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Resources updated between Monday, February 26, 2018 and Sunday, March 04, 2018

March 4, 2018

The scene of a car-ramming attack in the Israeli city of Acre

Two Israeli soldiers and one civilian were wounded in a car-ramming assault in the northern city of Acre on Sunday. Police have confirmed that the incident was a nationalistically motivated terror attack.

The attack took place near the city's central train station. The driver of the car was shot by a soldier at the scene and taken to a hospital in critical condition.

His name has not been released, but the Hebrew news site Mako identified him as a resident of the Israeli-Arab town of Shfaram.

Police official Benny Avaliya stated, "There is almost 100 percent - if not 100 percent - certainty that we are dealing with a terror attack."

The driver apparently first struck a policeman, then proceeded to hit two young soldiers nearby.

Eli Bin, an official with the Magen David Adom emergency service, told Israel's Channel 2 that paramedics arrived at the scene and found that the victims were lightly wounded. They were quickly evacuated to a hospital in the nearby town of Nahariya.

Magen David Adom's Dovi Richter, who was at the scene, said, "I saw two young people around 20 fully conscious. They lay at the side of the road and suffered from light wounds in the head and body. I gave them first aid. I put them in the ambulance and we brought them in good condition to the hospital in Nahariya. We also treated a man around 51 who was wounded in the legs."

Paramedic Shai Markovitz of emergency service Hatzalah gave first aid to the attacker, saying, "I found a driver who was critically injured after having suffered multiple gunshot wounds."

Markovitz noted a heavy police presence at the scene, saying, "Police and security forces were controlling the area in force and were investigating the incident."

Member of Knesset Zouheir Bahloul, who lives in Acre, expressed hope that "we are not talking about an intentional terror attack, and I call on all residents of the city to practice restraint and tolerance. I wish a speedy recovery to the wounded and hope that we will quickly return to a healthy routine in the city."

Four Wounded in Car-Ramming Terror Attack in Israeli City of Acre Document

March 2, 2018

Only men can attend football matches in Iran

They tried to go to a game between Tehran teams Esteqlal and Persepolis. Iran said they were temporarily held and would be released after the match.

Fifa's president, Gianni Infantino, was also in attendance, along with Iranian Sport Minister Masoud Soltanifar.

A live broadcast was taken off the air when a journalist asked Mr Soltanifar when women would be allowed to attend football matches.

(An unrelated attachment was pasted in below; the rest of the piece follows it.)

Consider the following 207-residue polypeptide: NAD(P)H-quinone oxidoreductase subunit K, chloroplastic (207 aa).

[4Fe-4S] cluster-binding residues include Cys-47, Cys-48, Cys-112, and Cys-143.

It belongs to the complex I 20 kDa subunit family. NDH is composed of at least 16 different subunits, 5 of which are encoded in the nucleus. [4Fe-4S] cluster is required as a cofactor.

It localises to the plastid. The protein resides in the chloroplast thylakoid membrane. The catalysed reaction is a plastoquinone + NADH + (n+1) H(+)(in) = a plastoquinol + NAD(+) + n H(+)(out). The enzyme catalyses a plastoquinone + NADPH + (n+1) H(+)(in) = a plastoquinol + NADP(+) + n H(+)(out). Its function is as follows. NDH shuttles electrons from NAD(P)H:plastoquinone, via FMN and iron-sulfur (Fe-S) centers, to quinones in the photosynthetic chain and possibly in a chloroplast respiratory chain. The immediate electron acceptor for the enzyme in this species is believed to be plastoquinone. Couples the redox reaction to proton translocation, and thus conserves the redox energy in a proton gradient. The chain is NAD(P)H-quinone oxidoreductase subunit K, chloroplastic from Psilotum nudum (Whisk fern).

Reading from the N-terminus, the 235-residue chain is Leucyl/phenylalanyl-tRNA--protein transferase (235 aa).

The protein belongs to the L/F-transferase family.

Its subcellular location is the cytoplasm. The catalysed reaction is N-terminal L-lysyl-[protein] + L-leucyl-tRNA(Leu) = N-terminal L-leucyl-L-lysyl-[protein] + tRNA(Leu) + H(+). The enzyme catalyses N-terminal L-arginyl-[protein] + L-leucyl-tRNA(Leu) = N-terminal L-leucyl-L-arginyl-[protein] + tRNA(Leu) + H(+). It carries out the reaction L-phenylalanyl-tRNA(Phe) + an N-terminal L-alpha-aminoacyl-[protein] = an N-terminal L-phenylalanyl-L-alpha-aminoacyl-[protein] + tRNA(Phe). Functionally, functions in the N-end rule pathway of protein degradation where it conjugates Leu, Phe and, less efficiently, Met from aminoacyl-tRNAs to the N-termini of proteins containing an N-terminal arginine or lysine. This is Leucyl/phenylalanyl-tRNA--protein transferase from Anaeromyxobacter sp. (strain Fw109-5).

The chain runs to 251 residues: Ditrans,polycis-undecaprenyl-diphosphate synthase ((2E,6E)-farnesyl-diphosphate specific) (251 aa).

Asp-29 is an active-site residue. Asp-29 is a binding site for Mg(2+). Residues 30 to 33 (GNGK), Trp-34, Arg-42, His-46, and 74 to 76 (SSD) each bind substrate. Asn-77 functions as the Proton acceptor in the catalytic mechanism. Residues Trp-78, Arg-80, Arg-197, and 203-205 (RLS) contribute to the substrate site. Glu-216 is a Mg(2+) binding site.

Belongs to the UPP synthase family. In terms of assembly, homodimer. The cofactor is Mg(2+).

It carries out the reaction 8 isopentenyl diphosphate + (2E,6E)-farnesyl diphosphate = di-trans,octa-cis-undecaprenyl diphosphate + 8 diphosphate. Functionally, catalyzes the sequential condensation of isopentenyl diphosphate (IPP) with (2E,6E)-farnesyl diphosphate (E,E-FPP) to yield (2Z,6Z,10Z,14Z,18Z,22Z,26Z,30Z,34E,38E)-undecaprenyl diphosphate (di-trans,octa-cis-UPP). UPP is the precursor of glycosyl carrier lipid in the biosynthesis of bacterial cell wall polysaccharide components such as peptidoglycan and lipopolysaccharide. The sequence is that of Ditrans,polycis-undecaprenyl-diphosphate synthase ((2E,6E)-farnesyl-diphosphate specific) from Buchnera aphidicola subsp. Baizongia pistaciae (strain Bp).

According to the semi-official ISNA news agency, Iranian interior ministry spokesman Seyyed Salman Samani said the female football fans were not arrested - but transferred to a "proper place" by police.

Earlier reports said two women were held.

Iran has barred women from attending football games since the Iranian Revolution in 1979.

There were calls on social media before the match for women to protest against the ban outside the Azadi stadium today.

Women's rights activist Masih Alinejad on Wednesday called on women to attend Thursday's match.

"The Fifa president will be in the stadium tomorrow (1 March)," she wrote.

"I wish women would gather outside the stadium to ask men not to enter without them."

Another user said it was a "basic right" for women to enter stadiums with men, and said this match was "the best chance to break the 35-year-old taboo".

Azadi means "freedom" stadium in Persian, and one Twitter user pointed out the hypocrisy of "naming a stadium freedom but banning half the population from entering".

Why this game?

The women caught sneaking into the stadium were trying to attend a particularly significant game, one being watched by the most powerful man in world football, Fifa's boss.

It seems they wanted to attract Mr Infantino's attention to the ban on women attending games.

And the sensitivity of the issue was apparent as Mr Infantino stood beside the country's sports minister during a live TV interview.

A journalist asked this awkward question about when the ban might be lifted. The sound was faded down, and the interview abruptly taken off the air.

'Politics should stay out of football'

Mr Infantino had been speaking to reporters about a two-year dispute between Saudi Arabia and Iran.

Since 2016, when Saudi Arabia broke off relations with Iran, Saudi clubs have refused to play there, forcing Iranian teams to play home games in Oman.

"It's very clear that politics should stay out of football and football should stay out of politics," Mr Infantino said the news conference.

"There are of course political issues between countries all over the world but this should not have an impact," he said.

Later on, the head of Fifa met with Iranian President Hassan Rouhani.